What “Sparked” Cody Dixon to Choose a Career in Education

Sarah McCliment

Cody Dixon decided to share his passion for music. While majoring in Music at the College of Charleston, Dixon began dedicating his time to summer camps and programs where he had the opportunity to teach music to children. Dixon quickly became inspired by the gratitude he received from students and decided to take it one step further by developing a non-profit idea focused on providing music education resources. Soul Power Productions was born.

“The big thing is teaching music to kids. I teach the production side. Recording, songwriting,” Dixon shared. He credits the “jump off” of Soul Power Productions and his teaching career to the summer of 2017 when he traveled to Dakar, Senegal to teach music and production at the IQRA academy. The positive experience left him eager to return to Charleston and continue providing opportunities for more students to learn about music. It’s no surprise that Dixon decided to join the classroom, explaining that the feedback and reactions from his students were the ultimate deciding factor, “I knew I wanted to do this for the rest of my life.”

Dixon will be sharing his talents and further inspiring students beginning this August at Meeting Street Elementary @Burns where he will be teaching music. You can learn more about Soul Power Productions here and his journey to teaching below.

Who was your most influential teacher in school and why?
Mr. Bodell. He was the first English teacher who made it and fun and interesting for me. He had us reading cool stuff and got us engaged. He was my first formal male teacher. It was in third grade, I think.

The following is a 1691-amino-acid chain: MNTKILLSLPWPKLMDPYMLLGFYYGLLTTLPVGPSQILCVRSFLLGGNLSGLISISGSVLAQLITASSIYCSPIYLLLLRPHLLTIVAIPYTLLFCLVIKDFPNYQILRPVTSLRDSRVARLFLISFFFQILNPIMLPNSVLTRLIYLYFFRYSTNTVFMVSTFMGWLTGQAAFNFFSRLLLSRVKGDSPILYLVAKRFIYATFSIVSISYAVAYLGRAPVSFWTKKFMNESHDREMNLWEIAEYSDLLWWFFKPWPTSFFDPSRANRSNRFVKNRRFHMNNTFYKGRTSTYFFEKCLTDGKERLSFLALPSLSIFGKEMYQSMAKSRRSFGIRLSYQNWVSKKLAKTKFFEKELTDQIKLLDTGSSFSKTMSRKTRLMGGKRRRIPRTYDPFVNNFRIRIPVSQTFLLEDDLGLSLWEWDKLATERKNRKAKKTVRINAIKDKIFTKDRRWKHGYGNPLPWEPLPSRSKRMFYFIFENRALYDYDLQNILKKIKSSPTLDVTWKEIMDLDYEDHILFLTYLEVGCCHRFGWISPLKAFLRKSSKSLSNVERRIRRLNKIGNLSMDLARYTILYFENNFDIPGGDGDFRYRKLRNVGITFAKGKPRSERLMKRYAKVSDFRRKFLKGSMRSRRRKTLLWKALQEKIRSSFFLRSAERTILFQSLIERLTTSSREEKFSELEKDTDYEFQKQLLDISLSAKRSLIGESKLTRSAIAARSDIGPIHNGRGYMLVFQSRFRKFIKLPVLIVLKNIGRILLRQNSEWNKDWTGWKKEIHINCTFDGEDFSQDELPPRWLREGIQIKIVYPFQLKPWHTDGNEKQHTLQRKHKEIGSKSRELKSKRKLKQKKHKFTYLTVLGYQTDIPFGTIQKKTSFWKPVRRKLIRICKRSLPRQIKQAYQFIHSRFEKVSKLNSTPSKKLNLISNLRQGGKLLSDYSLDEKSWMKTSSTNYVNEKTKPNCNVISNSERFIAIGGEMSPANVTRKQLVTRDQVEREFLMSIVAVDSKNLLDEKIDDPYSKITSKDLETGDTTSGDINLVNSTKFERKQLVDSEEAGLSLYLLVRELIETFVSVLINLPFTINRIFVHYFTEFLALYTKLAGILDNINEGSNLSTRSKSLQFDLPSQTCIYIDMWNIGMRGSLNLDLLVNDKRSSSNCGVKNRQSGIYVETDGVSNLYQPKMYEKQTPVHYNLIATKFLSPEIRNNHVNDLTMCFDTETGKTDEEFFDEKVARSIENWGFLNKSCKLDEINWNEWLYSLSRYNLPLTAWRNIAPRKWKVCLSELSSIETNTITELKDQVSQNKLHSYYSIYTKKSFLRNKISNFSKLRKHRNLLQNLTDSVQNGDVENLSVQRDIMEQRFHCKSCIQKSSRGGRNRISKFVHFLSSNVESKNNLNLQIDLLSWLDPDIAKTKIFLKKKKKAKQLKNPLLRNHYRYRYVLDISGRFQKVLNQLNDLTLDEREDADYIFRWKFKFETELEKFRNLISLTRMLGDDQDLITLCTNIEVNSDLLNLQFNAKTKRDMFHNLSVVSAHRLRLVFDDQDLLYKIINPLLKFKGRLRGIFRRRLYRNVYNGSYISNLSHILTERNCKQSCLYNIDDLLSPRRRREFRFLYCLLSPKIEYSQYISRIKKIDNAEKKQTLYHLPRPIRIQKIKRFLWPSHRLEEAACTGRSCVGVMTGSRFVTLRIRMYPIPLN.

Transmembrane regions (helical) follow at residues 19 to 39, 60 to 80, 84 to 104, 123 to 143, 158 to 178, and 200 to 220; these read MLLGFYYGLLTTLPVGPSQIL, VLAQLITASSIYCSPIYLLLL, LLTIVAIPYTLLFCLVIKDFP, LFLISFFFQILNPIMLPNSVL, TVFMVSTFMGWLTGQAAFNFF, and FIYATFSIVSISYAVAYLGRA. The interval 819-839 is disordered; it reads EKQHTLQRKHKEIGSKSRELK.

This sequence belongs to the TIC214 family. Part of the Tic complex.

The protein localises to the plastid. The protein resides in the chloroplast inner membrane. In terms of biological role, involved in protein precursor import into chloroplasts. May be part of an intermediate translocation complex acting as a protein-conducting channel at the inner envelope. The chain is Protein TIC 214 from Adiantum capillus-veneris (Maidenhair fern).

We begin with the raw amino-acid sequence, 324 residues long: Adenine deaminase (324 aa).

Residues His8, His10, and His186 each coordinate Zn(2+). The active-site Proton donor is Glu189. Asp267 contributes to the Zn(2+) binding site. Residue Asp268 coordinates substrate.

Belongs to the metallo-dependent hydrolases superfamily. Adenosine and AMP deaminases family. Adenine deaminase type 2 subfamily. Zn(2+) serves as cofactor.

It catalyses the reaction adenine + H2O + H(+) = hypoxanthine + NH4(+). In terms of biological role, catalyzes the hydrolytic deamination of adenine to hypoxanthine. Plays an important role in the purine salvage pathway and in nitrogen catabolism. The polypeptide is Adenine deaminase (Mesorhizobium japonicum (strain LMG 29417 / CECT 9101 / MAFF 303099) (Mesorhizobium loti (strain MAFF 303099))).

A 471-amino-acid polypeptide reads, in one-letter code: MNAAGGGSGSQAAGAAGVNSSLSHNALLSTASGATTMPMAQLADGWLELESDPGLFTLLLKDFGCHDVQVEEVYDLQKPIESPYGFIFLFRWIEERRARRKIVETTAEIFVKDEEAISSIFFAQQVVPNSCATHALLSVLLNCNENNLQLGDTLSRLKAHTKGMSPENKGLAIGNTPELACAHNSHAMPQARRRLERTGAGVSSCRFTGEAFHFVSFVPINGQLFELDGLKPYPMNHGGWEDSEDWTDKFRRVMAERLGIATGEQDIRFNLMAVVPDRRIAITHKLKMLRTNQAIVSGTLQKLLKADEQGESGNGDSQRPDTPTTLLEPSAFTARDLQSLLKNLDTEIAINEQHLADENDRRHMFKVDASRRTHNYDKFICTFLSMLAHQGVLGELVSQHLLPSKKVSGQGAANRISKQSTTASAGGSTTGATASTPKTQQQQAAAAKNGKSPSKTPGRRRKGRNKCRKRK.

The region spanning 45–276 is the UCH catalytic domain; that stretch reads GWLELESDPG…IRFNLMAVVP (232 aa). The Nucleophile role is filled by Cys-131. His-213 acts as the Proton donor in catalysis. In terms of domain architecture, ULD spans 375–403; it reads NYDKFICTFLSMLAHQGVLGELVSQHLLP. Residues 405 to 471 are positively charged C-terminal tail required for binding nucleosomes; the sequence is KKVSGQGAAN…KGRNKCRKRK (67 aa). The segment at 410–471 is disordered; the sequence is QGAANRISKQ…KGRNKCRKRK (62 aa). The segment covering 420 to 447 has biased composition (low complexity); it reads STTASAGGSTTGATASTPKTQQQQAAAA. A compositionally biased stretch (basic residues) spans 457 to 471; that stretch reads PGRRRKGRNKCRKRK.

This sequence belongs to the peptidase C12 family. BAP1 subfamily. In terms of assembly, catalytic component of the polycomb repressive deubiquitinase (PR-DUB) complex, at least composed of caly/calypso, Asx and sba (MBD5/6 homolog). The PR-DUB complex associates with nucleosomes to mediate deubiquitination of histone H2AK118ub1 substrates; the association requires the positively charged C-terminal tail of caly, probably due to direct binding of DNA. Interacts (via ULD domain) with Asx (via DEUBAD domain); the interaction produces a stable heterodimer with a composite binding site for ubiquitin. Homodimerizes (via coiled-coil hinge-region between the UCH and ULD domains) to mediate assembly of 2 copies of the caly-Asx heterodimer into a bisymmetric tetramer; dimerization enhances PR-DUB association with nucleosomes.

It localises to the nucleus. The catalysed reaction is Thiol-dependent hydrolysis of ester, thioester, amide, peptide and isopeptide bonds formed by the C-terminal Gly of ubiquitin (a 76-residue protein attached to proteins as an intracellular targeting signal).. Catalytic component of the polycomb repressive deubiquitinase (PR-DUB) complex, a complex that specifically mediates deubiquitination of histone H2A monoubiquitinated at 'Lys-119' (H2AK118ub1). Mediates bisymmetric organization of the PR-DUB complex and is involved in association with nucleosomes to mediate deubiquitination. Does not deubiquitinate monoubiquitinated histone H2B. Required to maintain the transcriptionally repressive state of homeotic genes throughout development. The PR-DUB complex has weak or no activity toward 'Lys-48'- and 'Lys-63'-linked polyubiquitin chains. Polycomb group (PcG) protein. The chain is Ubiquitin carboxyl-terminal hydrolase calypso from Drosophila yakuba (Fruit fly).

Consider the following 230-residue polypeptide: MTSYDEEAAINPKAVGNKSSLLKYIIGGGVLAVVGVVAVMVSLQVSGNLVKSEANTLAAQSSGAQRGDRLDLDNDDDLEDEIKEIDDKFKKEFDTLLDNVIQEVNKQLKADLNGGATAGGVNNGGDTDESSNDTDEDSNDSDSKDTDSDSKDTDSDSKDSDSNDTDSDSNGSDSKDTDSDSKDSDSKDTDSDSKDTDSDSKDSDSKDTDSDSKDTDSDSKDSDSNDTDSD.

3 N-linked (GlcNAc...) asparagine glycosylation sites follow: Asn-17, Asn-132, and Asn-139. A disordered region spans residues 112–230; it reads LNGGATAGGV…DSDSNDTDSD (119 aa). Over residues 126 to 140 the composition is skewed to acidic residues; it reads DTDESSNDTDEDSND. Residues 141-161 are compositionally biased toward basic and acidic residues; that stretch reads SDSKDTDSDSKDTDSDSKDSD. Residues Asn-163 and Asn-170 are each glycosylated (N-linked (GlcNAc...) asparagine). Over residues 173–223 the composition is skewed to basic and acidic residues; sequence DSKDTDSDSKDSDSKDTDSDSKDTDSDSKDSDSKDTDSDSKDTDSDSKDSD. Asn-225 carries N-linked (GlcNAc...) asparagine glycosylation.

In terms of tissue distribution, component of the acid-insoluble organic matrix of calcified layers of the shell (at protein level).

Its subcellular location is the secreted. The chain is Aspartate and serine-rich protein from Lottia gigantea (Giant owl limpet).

What was your favorite recess activity and why?
Kickball. That was my jam.

Where did you grow up?
I’ve been in Charleston for awhile, but I was born in Florence, South Carolina. I lived in Chicago, DC, North Carolina. I moved a lot as a kid, but most of my time has been in Charleston. I grew up here.

What was your favorite book growing up?
The Magic Tree House series.

What school lunch did you look forward to?
It was the square pizza. On special days, we had the extra cheesy pizza.

What advice would you give your elementary self?
Don’t take everything so seriously. You grow up and see how little things don’t matter.

Favorite subject in school?
Music.

What made you choose your alma mater?
I chose College of Charleston because it was close to home. I went to Florence initially, but I gravitated towards CofC. I had never been downtown and experienced that part of Charleston before.

What’s an item on your bucket list?
I would like to climb a mountain. I’ve been getting into camping recently and would love to get more involved stuff with that.

Since you’re a teacher, what’s your Starbucks order?
Caramel Macchiato. Iced.

What piece of advice would you give to those trying to decide if a career in education is right for them?

I would say to get involved in any way you can. If you show interest in the kids and show that you want to be apart of that community and teach, then it’s very welcoming. In my circumstances, it happened so naturally. I was always thinking I would just do private lessons or summer camps, but then I decided to pursue teaching full time. It was a shock that I decided to go into teaching, but I am happy to continue to do what I enjoy and share it with the kids.

This interview has been edited for clarity.

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